This Hamilton festival lets you 'paint' a mural on your phone — and the crowd favourite will go up permanently

Festival co-founder and mural designer Scott McDonald says painting is part of the festival's bigger goal to "show what public art can do."

Concrete Canvas fest shows off first-of-its-kind augmented reality mural

Passersby can use a QR code to paint Scott McDonald's peregrine falcon mural on the York Blvd parking garage in Hamilton. (Cara Nickerson)

The Concrete Canvas Art Festival, which kicks off July 8 in Hamilton, will have most of the things we've come to expect from a street art festival: graffiti writers from around the world, artists from other mediums trying mural making for the first time, musical performances — in this case '90s hip-hop legend Masta Ace and Canadian-born producer Marco Polo. But Concrete Canvas also has something new: an augmented reality paint-by-numbers mural. It's like the paint-by-numbers kits you get at the craft store, but on a grand scale and harnessing the power of technology.

According to Scott McDonald, the co-founder of the festival and the mind behind the paint-by-numbers mural, this is the first time something like this has ever been done. And he's checked. 

"We've been [looking] everywhere," he says. "We beta-tested it at the Festival Mural in Montreal and everyone's comments were like, 'This is amazing and it hasn't been done.' So we're the creators."

The mural works like this. The paint-by-numbers stencil — a picture of one of the Peregrine falcons that nests on top of Hamilton's Sheraton Hotel — is pasted to a wall. Participants can point their phone at the wall and "paint" the mural using a QR code, then submit their painting to the festival. On July 22 and 23, those paintings will be projected onto the wall using a 30,000-lumen projector. Festival goers will get to vote on which version they like best, which will then be put on the wall permanently.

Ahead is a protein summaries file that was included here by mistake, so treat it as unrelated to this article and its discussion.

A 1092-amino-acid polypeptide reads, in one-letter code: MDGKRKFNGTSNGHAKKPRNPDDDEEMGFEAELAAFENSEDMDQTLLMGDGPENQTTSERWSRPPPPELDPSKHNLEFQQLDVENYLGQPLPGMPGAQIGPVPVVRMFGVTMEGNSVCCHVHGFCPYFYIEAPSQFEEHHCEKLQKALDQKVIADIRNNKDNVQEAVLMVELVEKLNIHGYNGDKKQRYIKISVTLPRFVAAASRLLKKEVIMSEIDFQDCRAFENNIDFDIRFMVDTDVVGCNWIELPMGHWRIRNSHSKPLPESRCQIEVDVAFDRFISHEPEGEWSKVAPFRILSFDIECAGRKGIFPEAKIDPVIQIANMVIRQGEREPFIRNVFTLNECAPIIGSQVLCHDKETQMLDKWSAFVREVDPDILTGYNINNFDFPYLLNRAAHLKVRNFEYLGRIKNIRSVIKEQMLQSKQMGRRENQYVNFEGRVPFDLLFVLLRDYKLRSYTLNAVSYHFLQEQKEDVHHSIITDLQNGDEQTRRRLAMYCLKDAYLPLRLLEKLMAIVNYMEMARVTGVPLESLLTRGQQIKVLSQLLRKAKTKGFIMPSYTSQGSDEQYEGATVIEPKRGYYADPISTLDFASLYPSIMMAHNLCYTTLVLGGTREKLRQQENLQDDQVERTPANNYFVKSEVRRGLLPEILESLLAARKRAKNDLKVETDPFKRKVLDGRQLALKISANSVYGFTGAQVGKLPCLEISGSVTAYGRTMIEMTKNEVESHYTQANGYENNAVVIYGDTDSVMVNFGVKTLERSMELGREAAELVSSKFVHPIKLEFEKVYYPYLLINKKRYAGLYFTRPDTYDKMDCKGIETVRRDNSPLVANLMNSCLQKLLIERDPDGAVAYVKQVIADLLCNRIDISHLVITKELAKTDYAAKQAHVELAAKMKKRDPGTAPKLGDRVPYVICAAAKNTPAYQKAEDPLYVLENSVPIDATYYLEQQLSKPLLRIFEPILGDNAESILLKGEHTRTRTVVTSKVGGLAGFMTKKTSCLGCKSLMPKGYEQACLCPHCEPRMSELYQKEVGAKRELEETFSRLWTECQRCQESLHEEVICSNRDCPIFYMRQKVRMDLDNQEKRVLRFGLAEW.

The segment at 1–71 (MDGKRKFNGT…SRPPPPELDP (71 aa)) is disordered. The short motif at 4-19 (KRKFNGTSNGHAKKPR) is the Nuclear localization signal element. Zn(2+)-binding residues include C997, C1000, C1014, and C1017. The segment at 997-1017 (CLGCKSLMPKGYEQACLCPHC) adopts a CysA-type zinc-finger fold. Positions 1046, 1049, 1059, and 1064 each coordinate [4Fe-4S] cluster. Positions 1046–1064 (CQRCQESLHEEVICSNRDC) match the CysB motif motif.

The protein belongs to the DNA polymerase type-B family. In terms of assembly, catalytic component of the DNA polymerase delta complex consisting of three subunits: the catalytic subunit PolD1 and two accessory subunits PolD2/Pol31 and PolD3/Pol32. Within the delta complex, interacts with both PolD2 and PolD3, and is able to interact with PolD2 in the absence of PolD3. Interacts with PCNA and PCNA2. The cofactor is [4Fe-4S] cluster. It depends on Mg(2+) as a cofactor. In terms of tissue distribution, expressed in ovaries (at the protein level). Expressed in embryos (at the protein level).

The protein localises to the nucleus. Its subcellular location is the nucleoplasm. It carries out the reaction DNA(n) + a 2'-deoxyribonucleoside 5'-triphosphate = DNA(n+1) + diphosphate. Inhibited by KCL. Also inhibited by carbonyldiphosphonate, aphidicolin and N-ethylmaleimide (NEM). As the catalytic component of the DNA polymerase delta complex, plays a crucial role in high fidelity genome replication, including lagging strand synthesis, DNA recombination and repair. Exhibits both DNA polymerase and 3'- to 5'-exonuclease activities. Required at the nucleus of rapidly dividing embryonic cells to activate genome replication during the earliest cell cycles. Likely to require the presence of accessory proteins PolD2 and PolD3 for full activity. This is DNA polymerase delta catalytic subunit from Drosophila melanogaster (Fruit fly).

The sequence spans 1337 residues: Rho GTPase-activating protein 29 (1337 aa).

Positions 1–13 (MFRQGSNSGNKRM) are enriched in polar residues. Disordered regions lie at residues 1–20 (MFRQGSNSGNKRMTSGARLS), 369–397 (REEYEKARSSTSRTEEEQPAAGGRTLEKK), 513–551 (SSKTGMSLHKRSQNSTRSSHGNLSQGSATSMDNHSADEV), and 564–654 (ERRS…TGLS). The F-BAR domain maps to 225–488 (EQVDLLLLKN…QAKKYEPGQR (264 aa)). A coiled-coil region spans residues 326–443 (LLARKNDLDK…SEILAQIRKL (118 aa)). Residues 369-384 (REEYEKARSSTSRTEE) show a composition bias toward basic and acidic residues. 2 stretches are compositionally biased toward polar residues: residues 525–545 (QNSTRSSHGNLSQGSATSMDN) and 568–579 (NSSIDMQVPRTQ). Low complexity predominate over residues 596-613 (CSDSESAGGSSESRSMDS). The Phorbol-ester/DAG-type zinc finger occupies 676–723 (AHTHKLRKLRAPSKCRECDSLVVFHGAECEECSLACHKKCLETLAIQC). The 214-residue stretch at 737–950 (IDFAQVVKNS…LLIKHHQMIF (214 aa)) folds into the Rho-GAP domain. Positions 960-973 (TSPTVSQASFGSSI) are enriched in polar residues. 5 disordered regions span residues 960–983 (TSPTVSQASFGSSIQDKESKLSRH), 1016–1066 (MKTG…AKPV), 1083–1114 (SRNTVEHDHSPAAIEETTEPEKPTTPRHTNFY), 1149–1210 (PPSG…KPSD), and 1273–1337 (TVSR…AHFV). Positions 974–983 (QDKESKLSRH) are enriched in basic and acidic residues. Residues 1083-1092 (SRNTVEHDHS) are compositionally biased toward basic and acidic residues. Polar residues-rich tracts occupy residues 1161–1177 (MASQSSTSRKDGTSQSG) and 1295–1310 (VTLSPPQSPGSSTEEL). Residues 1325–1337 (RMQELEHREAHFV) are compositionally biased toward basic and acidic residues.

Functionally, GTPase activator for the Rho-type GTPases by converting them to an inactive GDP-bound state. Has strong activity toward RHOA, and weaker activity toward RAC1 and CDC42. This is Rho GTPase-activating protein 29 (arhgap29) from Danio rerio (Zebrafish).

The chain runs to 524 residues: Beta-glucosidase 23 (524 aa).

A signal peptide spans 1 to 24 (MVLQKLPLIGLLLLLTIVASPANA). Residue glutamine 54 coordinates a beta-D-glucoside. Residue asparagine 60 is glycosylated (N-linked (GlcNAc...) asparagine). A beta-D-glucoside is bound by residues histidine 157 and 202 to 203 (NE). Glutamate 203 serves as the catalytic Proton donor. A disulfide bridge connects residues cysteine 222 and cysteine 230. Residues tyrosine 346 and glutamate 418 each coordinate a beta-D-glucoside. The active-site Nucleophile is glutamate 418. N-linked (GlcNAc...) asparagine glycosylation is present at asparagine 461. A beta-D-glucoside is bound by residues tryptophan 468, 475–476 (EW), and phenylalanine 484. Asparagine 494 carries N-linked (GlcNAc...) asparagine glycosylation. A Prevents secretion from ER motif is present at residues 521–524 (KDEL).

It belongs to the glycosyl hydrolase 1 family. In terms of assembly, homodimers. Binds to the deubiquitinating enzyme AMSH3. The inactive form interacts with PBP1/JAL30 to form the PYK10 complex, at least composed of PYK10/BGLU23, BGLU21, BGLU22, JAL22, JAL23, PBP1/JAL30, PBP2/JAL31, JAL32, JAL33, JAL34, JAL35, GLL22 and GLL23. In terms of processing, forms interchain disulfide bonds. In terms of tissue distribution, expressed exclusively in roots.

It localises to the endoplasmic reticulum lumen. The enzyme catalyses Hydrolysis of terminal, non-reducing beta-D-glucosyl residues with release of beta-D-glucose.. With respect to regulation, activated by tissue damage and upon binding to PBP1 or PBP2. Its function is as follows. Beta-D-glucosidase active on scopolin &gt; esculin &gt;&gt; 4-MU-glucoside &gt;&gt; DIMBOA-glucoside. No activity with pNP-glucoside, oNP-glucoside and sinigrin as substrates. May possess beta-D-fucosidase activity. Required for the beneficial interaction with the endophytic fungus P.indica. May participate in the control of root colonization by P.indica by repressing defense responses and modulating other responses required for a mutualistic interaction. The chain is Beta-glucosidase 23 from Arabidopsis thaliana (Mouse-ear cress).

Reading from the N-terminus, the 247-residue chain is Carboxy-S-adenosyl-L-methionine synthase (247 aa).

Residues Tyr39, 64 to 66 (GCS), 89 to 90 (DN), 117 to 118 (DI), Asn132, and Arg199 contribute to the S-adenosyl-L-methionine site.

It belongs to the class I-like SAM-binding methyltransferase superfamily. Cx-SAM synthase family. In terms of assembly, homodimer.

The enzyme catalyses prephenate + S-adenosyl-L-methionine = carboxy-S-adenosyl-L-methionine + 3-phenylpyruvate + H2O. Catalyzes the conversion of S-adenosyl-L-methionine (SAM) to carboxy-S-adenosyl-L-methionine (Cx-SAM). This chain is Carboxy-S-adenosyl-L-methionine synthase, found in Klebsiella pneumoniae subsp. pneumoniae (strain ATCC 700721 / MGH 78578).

McDonald says that the idea came to him while he was working on a project with Canadian artist Burnt Toast at Art Basel in Miami. (Burnt Toast will also be doing a mural for Concrete Canvas.)

"We did some projects with Snapchat with our murals where they kind of brought them to life," he says. "It just got my mind thinking on what the possibilities were with augmented reality and murals."

"I was talking to a couple of friends of mine who do coding and I was like, 'Do you think it'd be possible to do a kind of paint-by-numbers, where I just draw the outline of it and the phone could recognize it and paint the image that's on there?' And they were like, 'Well, no, yes, no.' And I kind of bugged them on it; my friend Jonah started doing some research and he was like, 'Yeah, OK, we can do this.'" 

McDonald adds that he's already working on his next, bigger paint-by-numbers mural project.

"We're already working on doing a live version. So at a music festival, people can use a Bluetooth and they can paint it in real time and as they're painting it on their phone, it's projected on the wall," he says. 

McDonald says that ultimately, his goal for Concrete Canvas is to bring art to the people of Hamilton, and if they can help make it, even better.

"I want to really showcase what public art can do and how it can resonate with people instead of having it in our galleries, where it's taken away from people," he says. "We want art to be public and we want to keep growing."


Chris Dart

Web Writer

Chris Dart is a writer, editor, jiu-jitsu enthusiast, transit nerd, comic book lover, and some other stuff from Scarborough, Ont. In addition to CBC, he's had bylines in The Globe and Mail, Vice, The AV Club, the National Post, Atlas Obscura, Toronto Life, Canadian Grocer, and more.

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